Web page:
The following table provides information on our production facilities that have reserves as of December 31, 2019. Included is the location and area of the facility; the type, amount and ownership status of its reserves; and the primary end markets that it serves.
Combined Proven and Probable Reserves
Estimated Processing Recovery Percentages
2019 Tons Mined
Primary End Markets Served
(tonnage data in thousands)
Crane County, TX
Oil and gas proppants(3)
Oil and gas proppants(3)
Oil and gas proppants(3)
Oil and gas proppants(3), glass, chemicals, foundry(4)
Mill Creek, OK
16 mineral lease
Oil and gas proppants(3), glass, foundry, building products(4)
Oil and gas proppants(3)
Mapleton Depot, PA
194 mineral lease
98 access lease
Glass, building products(4)
Oil and gas proppants(3), glass, foundry, fillers and extenders(4)
25 mineral lease
Oil and gas proppants(3), building products, recreational products(4)
Berkeley Springs, WV
Glass, building products, fillers and extenders(4)
Glass, building products, fillers and extenders(4)
Glass, foundry, building products(4)
Glass, building products(4)
1,108 mineral lease
Foundry, building products(4)
Filtration, foundry, building products(4)
Rockwood (2), MI
Glass, building products(4)
Absorbent for automotive, industrial(4)
2,690 owned 2,813 leased
Absorbents, catalysts, supports filtration(4)
Absorbent for automotive, industrial(4)
Fowlkes Mine, MS
502 owned / 146 leased
Edible oil, petrochemical, animal feed(4)
Hazen Mine, NV
120 owned 1,135 leased
Calcium silicate insulation(4)
Popcorn Mine, NV
Filtration for wine, sugar, enzymes(4)
Colado Mine, NV
3,773 owned 7,025 leased
Filtration for brewing, wine, swimming pools, sweeteners; additives for coatings, LDPE film(4)
Celatom Mine, OR
4,998 owned 2,120 leased
Filtration for brewing, wine, swimming pools, sweeteners; additives for coatings(4)
Cheto Mine, AZ
Filtration for brewing, wine, swimming pools, sweeteners; additives for coatings, LDPE film(4)
Montpelier’s reserves are comprised entirely of the mineral aplite.
Rockwood's products were produced, or sourced, from a third party. It did not mine any of its reserves in 2019.
Oil & Gas Proppants segment
Industrial & Specialty Products segment
Our Properties and Logistics Network
We continue to strategically position our supply chain in order to deliver sand according to our customers' needs, whether at a plant, a transload, or at the wellhead. We believe that our supply chain network and logistics capabilities are a competitive advantage that enables us to provide superior service for our customers and positions us to take advantage of opportunistic spot market sales. As of December 31, 2019, we had 40 transload facilities strategically located near all the major shale basins in the United States. Most of our transloads are operated by third-party transload service providers via service agreements, which include both longer term contracts (generally 2 to 5 years) and month-to-month arrangements.
We lease a significant number of railcars for shipping purposes and for short-term storage of our products, particularly our frac sand products. As of December 31, 2019, we had a leased fleet of 6,979 railcars, of which 2,271 railcars were in storage.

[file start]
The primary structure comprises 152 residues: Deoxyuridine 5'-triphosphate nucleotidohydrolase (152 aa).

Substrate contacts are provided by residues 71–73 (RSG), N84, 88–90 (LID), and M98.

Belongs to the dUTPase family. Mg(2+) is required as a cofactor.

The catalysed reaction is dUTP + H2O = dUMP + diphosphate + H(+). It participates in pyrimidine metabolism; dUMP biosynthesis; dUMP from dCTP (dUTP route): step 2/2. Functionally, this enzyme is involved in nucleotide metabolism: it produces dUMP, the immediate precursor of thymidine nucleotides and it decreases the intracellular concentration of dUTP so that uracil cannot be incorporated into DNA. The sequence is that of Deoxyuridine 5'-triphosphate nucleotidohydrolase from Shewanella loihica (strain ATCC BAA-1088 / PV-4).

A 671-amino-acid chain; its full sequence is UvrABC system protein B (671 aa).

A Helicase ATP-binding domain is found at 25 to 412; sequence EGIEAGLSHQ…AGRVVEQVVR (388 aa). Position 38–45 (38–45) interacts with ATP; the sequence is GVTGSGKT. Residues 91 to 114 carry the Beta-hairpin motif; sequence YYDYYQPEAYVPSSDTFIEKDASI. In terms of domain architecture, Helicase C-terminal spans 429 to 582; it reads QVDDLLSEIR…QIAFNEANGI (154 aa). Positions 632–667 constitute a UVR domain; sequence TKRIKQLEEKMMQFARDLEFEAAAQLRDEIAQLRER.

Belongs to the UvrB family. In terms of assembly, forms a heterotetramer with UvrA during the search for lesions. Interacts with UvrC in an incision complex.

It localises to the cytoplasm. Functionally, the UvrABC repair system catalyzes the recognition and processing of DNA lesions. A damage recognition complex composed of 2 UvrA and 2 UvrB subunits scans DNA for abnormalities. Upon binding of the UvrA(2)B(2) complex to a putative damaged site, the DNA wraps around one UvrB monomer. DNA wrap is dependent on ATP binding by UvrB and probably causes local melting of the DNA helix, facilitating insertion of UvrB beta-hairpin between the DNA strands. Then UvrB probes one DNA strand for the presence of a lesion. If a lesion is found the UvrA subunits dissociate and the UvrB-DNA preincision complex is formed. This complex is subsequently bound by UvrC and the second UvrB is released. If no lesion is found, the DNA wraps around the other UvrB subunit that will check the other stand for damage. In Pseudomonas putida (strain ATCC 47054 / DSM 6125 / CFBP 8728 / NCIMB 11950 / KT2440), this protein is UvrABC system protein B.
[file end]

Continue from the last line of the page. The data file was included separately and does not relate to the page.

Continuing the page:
Our acquisition of SandBox extended our delivery capability directly to our customers' wellhead locations. SandBox provides “last mile” logistics to companies in the oil and gas industry, which increases efficiency and provides a lower cost logistics solution for our customers. SandBox has operations in the major United States oil and gas producing regions, including the Permian Basin, Eagle Ford Shale, Mid-Con, Rocky Mountains and the Marcellus/Utica Shale, where its largest customers are located. We expect we will continue to make strategic investments and develop partnerships with transload operators and transportation providers that will enhance our portfolio of supply chain services that we can provide to customers.
The map below shows the location of our production facilities, transload facilities, SandBox operation sites and Corporate offices:
In addition to the matters described below, we are subject to various legal proceedings, claims, and governmental inspections, audits or investigations incidental to our business, which can cover general commercial, governmental regulations, antitrust and trade regulations, product liability, environmental, intellectual property, employment and other matters. Although the outcomes of these ordinary routine claims cannot be predicted with certainty, in the opinion of management, the ultimate resolution of these matters will not have a material adverse effect on our financial position or results of operations.
Prolonged inhalation of excessive levels of respirable crystalline silica dust can result in silicosis, a disease of the lungs. Breathing large amounts of respirable silica dust over time may injure a person’s lungs by causing scar tissue to form. Crystalline silica in the form of quartz is a basic component of soil, sand, granite and most other types of rock. Cutting, breaking, crushing, drilling, grinding and abrasive blasting of or with crystalline silica containing materials can produce fine silica dust, the inhalation of which may cause silicosis, lung cancer and possibly other diseases including immune system disorders such as scleroderma. Sources of exposure to respirable crystalline silica dust include sandblasting, foundry manufacturing, crushing and drilling of rock, masonry and concrete work, mining and tunneling, and cement and asphalt pavement manufacturing.